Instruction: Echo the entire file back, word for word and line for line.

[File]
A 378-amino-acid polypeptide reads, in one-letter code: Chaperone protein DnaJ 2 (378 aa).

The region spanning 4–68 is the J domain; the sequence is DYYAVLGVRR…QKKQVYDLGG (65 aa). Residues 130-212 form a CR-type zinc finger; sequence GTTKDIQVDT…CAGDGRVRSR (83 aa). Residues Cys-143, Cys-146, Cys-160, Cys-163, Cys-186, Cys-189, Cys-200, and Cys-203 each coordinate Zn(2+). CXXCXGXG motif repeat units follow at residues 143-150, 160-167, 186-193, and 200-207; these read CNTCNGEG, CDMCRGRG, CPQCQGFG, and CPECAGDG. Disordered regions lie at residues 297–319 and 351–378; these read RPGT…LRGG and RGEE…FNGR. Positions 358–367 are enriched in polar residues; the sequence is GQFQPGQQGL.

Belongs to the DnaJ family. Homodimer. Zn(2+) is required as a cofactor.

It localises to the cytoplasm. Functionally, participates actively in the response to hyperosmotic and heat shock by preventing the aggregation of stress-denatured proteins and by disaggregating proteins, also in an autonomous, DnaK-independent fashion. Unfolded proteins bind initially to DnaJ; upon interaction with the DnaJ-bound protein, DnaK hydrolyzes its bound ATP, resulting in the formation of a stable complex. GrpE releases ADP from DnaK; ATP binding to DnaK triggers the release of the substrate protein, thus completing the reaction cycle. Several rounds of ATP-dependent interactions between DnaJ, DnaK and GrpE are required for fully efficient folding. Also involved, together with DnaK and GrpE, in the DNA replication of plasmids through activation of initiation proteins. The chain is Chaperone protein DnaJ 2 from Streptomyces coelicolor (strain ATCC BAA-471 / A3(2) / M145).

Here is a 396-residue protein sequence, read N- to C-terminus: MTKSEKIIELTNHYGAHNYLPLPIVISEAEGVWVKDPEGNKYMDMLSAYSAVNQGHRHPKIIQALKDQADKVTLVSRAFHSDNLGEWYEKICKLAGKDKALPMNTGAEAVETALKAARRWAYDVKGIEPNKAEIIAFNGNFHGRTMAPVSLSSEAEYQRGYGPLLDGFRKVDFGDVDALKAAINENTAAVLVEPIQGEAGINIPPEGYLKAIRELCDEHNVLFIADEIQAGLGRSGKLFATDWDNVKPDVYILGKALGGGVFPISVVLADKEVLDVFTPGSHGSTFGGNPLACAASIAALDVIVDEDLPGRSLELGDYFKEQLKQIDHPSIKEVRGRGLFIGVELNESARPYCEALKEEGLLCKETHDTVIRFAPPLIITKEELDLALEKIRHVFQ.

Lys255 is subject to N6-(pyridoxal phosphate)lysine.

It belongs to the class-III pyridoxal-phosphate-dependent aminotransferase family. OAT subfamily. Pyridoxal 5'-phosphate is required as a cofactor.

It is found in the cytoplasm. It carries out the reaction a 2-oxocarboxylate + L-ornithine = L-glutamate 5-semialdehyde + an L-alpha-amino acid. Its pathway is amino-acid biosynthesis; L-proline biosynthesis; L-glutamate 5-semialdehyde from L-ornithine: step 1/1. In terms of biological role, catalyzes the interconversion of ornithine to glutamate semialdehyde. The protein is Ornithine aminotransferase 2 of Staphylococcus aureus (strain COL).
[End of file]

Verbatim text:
A 378-amino-acid polypeptide reads, in one-letter code: Chaperone protein DnaJ 2 (378 aa).

The region spanning 4–68 is the J domain; the sequence is DYYAVLGVRR…QKKQVYDLGG (65 aa). Residues 130-212 form a CR-type zinc finger; sequence GTTKDIQVDT…CAGDGRVRSR (83 aa). Residues Cys-143, Cys-146, Cys-160, Cys-163, Cys-186, Cys-189, Cys-200, and Cys-203 each coordinate Zn(2+). CXXCXGXG motif repeat units follow at residues 143-150, 160-167, 186-193, and 200-207; these read CNTCNGEG, CDMCRGRG, CPQCQGFG, and CPECAGDG. Disordered regions lie at residues 297–319 and 351–378; these read RPGT…LRGG and RGEE…FNGR. Positions 358–367 are enriched in polar residues; the sequence is GQFQPGQQGL.

Belongs to the DnaJ family. Homodimer. Zn(2+) is required as a cofactor.

It localises to the cytoplasm. Functionally, participates actively in the response to hyperosmotic and heat shock by preventing the aggregation of stress-denatured proteins and by disaggregating proteins, also in an autonomous, DnaK-independent fashion. Unfolded proteins bind initially to DnaJ; upon interaction with the DnaJ-bound protein, DnaK hydrolyzes its bound ATP, resulting in the formation of a stable complex. GrpE releases ADP from DnaK; ATP binding to DnaK triggers the release of the substrate protein, thus completing the reaction cycle. Several rounds of ATP-dependent interactions between DnaJ, DnaK and GrpE are required for fully efficient folding. Also involved, together with DnaK and GrpE, in the DNA replication of plasmids through activation of initiation proteins. The chain is Chaperone protein DnaJ 2 from Streptomyces coelicolor (strain ATCC BAA-471 / A3(2) / M145).

Here is a 396-residue protein sequence, read N- to C-terminus: MTKSEKIIELTNHYGAHNYLPLPIVISEAEGVWVKDPEGNKYMDMLSAYSAVNQGHRHPKIIQALKDQADKVTLVSRAFHSDNLGEWYEKICKLAGKDKALPMNTGAEAVETALKAARRWAYDVKGIEPNKAEIIAFNGNFHGRTMAPVSLSSEAEYQRGYGPLLDGFRKVDFGDVDALKAAINENTAAVLVEPIQGEAGINIPPEGYLKAIRELCDEHNVLFIADEIQAGLGRSGKLFATDWDNVKPDVYILGKALGGGVFPISVVLADKEVLDVFTPGSHGSTFGGNPLACAASIAALDVIVDEDLPGRSLELGDYFKEQLKQIDHPSIKEVRGRGLFIGVELNESARPYCEALKEEGLLCKETHDTVIRFAPPLIITKEELDLALEKIRHVFQ.

Lys255 is subject to N6-(pyridoxal phosphate)lysine.

It belongs to the class-III pyridoxal-phosphate-dependent aminotransferase family. OAT subfamily. Pyridoxal 5'-phosphate is required as a cofactor.

It is found in the cytoplasm. It carries out the reaction a 2-oxocarboxylate + L-ornithine = L-glutamate 5-semialdehyde + an L-alpha-amino acid. Its pathway is amino-acid biosynthesis; L-proline biosynthesis; L-glutamate 5-semialdehyde from L-ornithine: step 1/1. In terms of biological role, catalyzes the interconversion of ornithine to glutamate semialdehyde. The protein is Ornithine aminotransferase 2 of Staphylococcus aureus (strain COL).